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Why I Chose to Circumcise My Sons

Photograph by Twenty20

A few months ago, a group of my female friends got into a discussion (or rather, a debate) about circumcising infant boys. A few of the ladies expressed remorse, claiming that they now see the procedure as "similar to female genital mutilation" and would never do it again if given the chance.

When I said I was fine with my decision to circumcise my sons (who are both teenagers now), many of the ladies seemed bothered. One insinuated that if I really loved my sons, I never would have had their body parts altered in any way.

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Until then, I hadn't thought much about the subject. When I became a mother, I didn't have strong feelings about circumcision either way. In fact, it was my husband who was adamant that our sons would be circumcised.

As a child, my husband felt extreme embarrassment because he, like many Latino males, was not circumcised. In his nearly all-white school, he became acutely aware of the difference of his genitalia due to teasing in the boys' locker room. As a young teenager, my husband believed his uncircumcised penis was something to be ashamed of, and he never wanted his own children to feel that kind of pain from being teased.

My husband was deployed to Japan during the birth of our first son, and when I called him to share the news, he expressed joy at our new arrival and then said, "Make sure our son gets circumcised before you leave the hospital."

All I had known about circumcision was that it was believed to be healthier for boys. At the time, pediatricians recommended circumcision for boys as a way to reduce their exposure to certain sexually transmitted diseases (including HIV), as well as to limit the occurrence of urinary tract infections and even penile cancer.

In 1998, when my son was born, the American Association of Pediatrics had yet to publish their findings that "adequate analgesia should be provided whenever newborn circumcision is performed." That meant that my son's circumcision happened au naturel, without any form of numbing or pain relief, and it looked like it hurt.

I remember my son's red face when they wheeled him back to my hospital room after the procedure. He looked like he was in pain and I felt heartbroken for him. The pediatric nurse instructed me to breastfeed him to make him feel better, so I did and it seemed to work. He instantly quieted down and relaxed.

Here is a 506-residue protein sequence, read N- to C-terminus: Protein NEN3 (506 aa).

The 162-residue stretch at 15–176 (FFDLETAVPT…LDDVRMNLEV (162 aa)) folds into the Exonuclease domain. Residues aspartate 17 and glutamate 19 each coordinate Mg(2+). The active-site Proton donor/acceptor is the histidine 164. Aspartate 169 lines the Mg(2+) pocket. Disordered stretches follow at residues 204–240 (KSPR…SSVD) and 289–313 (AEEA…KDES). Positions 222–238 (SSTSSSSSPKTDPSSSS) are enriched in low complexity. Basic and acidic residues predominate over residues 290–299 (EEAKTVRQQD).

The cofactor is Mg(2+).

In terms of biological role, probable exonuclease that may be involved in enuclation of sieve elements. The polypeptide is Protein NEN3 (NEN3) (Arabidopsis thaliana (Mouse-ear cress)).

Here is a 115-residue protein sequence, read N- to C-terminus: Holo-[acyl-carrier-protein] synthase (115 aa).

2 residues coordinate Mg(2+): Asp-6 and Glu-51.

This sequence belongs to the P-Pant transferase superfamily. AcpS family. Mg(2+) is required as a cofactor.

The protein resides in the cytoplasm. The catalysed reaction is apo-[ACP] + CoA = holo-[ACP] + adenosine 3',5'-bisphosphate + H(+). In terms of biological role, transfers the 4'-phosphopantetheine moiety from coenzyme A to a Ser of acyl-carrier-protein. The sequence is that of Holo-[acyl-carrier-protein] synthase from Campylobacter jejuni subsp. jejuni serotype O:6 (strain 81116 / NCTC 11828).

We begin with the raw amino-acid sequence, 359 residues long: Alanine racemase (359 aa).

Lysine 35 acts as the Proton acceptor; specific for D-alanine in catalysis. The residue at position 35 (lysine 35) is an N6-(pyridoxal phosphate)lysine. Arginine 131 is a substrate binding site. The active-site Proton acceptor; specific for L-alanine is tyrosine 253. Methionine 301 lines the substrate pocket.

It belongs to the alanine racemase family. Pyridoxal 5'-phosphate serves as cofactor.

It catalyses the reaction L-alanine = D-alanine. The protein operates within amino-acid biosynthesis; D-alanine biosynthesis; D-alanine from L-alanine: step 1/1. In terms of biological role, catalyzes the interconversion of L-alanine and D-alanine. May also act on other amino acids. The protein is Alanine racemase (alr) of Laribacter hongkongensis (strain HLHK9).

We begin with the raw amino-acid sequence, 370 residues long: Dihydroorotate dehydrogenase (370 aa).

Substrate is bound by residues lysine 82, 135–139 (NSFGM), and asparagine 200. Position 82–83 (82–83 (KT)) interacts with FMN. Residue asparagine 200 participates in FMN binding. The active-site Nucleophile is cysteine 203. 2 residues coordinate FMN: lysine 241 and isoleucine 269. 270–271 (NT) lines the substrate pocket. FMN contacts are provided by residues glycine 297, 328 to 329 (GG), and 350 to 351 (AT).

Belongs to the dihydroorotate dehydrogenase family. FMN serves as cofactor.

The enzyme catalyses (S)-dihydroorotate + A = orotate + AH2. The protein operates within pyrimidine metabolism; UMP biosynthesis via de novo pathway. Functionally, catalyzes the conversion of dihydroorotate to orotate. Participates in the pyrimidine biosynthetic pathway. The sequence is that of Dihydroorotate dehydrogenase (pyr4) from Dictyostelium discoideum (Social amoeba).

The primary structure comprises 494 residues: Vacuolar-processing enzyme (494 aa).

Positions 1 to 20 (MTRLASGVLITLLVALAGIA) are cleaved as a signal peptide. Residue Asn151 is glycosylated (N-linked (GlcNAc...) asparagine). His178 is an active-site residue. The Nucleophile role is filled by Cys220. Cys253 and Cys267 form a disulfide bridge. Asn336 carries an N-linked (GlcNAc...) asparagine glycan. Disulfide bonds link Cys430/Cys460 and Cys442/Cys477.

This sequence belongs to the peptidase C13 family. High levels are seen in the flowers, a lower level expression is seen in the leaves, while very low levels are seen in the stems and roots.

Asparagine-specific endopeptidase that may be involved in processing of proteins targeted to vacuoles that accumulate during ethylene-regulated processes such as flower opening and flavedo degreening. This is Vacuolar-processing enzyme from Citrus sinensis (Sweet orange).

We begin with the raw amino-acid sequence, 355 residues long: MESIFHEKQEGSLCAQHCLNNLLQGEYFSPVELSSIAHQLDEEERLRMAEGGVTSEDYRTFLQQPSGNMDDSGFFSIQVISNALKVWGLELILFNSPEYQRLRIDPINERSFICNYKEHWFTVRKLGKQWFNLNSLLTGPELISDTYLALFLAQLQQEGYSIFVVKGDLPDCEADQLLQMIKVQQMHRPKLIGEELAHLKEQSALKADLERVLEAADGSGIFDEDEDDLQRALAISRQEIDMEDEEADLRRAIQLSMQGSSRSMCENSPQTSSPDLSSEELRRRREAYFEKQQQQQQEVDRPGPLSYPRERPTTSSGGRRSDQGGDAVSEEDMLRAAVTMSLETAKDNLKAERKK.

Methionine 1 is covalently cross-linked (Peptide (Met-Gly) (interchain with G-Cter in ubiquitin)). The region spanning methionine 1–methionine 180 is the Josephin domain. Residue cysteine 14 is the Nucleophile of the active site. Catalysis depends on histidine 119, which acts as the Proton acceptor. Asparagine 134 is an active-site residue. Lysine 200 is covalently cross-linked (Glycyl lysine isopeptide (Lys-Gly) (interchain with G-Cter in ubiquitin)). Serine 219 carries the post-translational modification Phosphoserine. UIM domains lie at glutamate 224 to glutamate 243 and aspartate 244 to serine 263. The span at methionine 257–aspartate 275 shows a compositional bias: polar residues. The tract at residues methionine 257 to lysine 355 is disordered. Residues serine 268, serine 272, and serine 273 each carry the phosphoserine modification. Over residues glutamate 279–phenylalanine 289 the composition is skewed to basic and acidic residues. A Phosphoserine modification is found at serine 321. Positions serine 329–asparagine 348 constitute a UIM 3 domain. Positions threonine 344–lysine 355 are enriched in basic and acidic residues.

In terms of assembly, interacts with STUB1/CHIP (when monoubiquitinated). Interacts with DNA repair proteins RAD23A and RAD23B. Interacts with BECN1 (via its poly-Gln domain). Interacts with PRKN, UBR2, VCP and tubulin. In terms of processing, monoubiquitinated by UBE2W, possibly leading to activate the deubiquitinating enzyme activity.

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I was told how to care for his post-circumcised penis and did as instructed. Within a week, he was completely healed and had no further problems.

In 2012, the American Association of Pediatrics revised their statement about the benefits and risks of infant male circumcision. They found the health benefits outweighed the potential dangers. The same cannot be said about female genital mutilation, which has serious repercussions for young women who undergo this barbaric, scientifically unsound practice.

In 1999, when I gave birth to our second son, I talked to the pediatrician about my concerns regarding pain during circumcision. He informed me that the American Association of Pediatrics had instituted new requirements that all boys circumcised in hospitals were to be given medication to reduce their pain during the procedure. Apparently they had finally realized baby boys do indeed feel pain when having their foreskin cut.

The doctor also explained they would not be cutting my second son's foreskin with a scalpel the way my oldest had experienced. Instead, they were using something called a Plastibell; a clear plastic ring that would slowly pinch the foreskin until it essentially died and fell off. How's that for a visual?

There was almost no maintenance required for the Plastibell, and when my youngest underwent the procedure, he seemed to have absolutely no pain. After about seven days, the device fell off and my son had a normal-looking, circumcised penis.

I've asked my sons how they feel about having been circumcised. Their responses generally lie somewhere between "great!" and "don't care either way." Neither child has any memory of the experience nor does my oldest remember the pain he felt as an infant.

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Since my friends made the comment that male circumcision is similar to female genital mutilation—something I am ardently and passionately against—I did some research on the subject. I can't help but disagree with their correlation.

In 2012, the American Association of Pediatrics revised their statement about the benefits and risks of infant male circumcision. They found the health benefits outweighed the potential dangers. The same cannot be said about female genital mutilation, which has serious repercussions for young women who undergo this barbaric, scientifically unsound practice.

While some may argue that it is better to wait for boys to become adults and make the decision for themselves, I disagree. Adult circumcision is much more painful and poses a higher risk of infection and long-term damage than infant circumcision.

Do I feel bad about circumcising my sons without their consent? No. I'm no advocate for circumcision, but I do believe it's a highly personal choice for families to make. Parents shouldn't shame one another if their decisions conflict with other's beliefs, and no one should feel like they are traumatizing their child for opting to have a scientifically supported procedure done to their child.

RELATED: CDC Endorses Circumcision for Health Reasons

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